Thursday, March 7, 2013

Some Seismological Humor

Came across this list, which was created by a bunch of us, probably in the 1990s sometime.  You can see by some of the technological references that it's no longer current.

YOU MAY BE A SEISMOLOGIST ...

If your friends & acquaintances get panicked looks on their faces whenever your pager goes off ...

If you have ever eyed your watch during a damaging earthquake to get the S - P time ...

If your off-the-cuff magnitude estimate of said quake is less than 0.3 different from the final number ...

If you have ever felt a 1.8 ...

If you have ever driven off the road or caused a traffic accident while gawking at a fresh fault scarp ...

If unreinforced masonry, even on the East Coast, makes your skin crawl ...

If you seriously try to avoid stopping under (or on) freeway bridges ...

If you avoid parking structures (& apartments with parking underneath) at all costs ...

If you know the location of places like Agadir, Spitak, Chichi, Parkfield & Loma Prieta ...

If you continually get thrown out of yoga or taichi class because your pager will not stop going off ...

If you have ever take a laptop computer/cellular modem into a movie (or the grocery store) with you ...

If you have ever given directions like "Cross the San Andreas, then turn left on the first street" ...

If you have ever told someone not to worry about that big quake in southern Nevada, that it is "only a nuke" ...

If you can discuss the propagation of Love waves with a straight face ...

If you have an indoor windchime ...

If you have ever waked up from an earthquake dream & logged in to the office, just to check that it wasn't real ...

If you have ever operated seismographic equipment anywhere in your house ...

If you choose to live in a particular area because it has earthquakes ...

Etc.

Thursday, January 3, 2013




I've written a few times on this blog about the joys of learning CW (Morse code) at an age more andvanced than the teens.

I've never been all that interested in psychology or neural science, but I have come across some weird surprises along this journey.  For example, over the Christmas holiday, I started wondering whether I could learn to send code with my left hand & if so, how fast.  I am totally right handed & cannot make a legible scratch with my left hand, but I can use a computer mouse.  It's a little bit slower, but it works & it got me through a period of problem with repetitive motion syndrome once.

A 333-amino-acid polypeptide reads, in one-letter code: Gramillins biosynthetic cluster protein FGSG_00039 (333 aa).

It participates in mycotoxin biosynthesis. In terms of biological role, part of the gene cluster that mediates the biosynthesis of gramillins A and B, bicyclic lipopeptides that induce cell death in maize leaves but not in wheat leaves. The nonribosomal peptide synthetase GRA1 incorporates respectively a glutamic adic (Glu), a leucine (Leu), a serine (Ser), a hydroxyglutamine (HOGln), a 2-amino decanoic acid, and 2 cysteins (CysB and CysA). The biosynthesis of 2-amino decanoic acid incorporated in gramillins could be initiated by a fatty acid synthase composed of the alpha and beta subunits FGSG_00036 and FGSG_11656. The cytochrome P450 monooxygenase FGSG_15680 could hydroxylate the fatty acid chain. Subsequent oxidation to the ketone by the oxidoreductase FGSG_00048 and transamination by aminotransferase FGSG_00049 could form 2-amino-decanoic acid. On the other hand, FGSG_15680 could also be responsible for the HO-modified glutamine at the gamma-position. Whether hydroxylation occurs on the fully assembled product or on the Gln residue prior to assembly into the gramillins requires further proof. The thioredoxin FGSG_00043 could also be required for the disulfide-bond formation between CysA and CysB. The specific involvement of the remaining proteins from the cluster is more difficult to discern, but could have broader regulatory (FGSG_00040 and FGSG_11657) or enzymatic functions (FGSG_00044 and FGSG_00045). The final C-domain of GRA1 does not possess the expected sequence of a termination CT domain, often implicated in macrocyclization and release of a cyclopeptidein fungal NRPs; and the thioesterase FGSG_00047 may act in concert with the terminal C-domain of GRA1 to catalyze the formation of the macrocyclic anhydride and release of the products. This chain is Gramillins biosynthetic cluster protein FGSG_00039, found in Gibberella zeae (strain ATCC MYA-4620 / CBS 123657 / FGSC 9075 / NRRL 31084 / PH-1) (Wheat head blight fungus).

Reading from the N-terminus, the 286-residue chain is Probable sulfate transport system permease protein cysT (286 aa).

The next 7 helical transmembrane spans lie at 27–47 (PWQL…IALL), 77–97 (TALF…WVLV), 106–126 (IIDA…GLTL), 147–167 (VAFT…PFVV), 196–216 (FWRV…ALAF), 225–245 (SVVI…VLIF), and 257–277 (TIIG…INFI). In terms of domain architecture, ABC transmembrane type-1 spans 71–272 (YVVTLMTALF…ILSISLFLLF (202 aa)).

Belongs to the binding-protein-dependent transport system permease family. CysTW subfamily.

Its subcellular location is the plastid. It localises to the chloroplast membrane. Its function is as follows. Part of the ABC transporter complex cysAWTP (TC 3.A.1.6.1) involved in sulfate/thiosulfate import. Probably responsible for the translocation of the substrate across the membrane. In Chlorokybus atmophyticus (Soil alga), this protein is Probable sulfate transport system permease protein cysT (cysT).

As a quick test, I turned my Touch Keyer (a good stand-along practice device which is much less forgiving than a standard keyer/paddle) upside down. That way the thumb was still on the dits & the index finger on the dahs.  I started off at 5 WPM & worked my way up to about 18 WPM.  This is only slightly below may normal right-handed "cruising" speed!  I made a lot more errors with my left hand & I "got confused" more, but it worked a lot better than I thought it would. My hand felt totally awkward, but the sound was pretty much right & no worse than my right hand was a year ago at that speed.

Then I discovered that, if I thought about the mechanics, I lost it.  I did a lot better when I just thought about the sound of the characters.  So ... the right & left hand seem to be "cross-wired" better than I expected, but apparently not through the concious parts of the brain!

It is close enough that practice might actually be worth the time.  If I could operate the key left handed, then I could keep my log right handed, etc.  No need for delay on the net while I picked up or put down my pen.  For the future ... As I said once before, it's interesting watching the brain bitch & moan while it learns.

Meanwhile, I cannot "cruise" at 21 WPM every day.  Some days it's easy & some days it's hard.  Some days I have to slow down.  I make errors at any speed (but different ones, having to do with timing & lack of coordination, mostly).  Some days I can hardly do anything right.

I think this has to do with stress (from any source).  I cannot send well, or run a net well, for that matter, if I'm having an anxiety attack.  Nets themselves can be very stressful, depending on who's checked into them & on what the ionosphere is doing.  If something doesn't go well, the stress gets into a positive feedback cycle with the sending errors or other confusion & it's all downhill from there.

I think this is the key (so to speak) of why this activity reminds me of "Zen & the Art of Archery" or whatever that title was.  It's really a mind game, within my own head.  I do have to remember how to spell a word conciously, if it's a long one, but beyond that, there needs to be no concious thought between the visualized letters & the sound that comes out of the monitor (& if live, the signal that goes out to the antenna).

I know the antidotes to this, just have to use them more.  One is practice. One involves visualization & another involves a zafu.

Maybe there is a reason why I catch myself expecting certain people to address me as "Grasshopper"!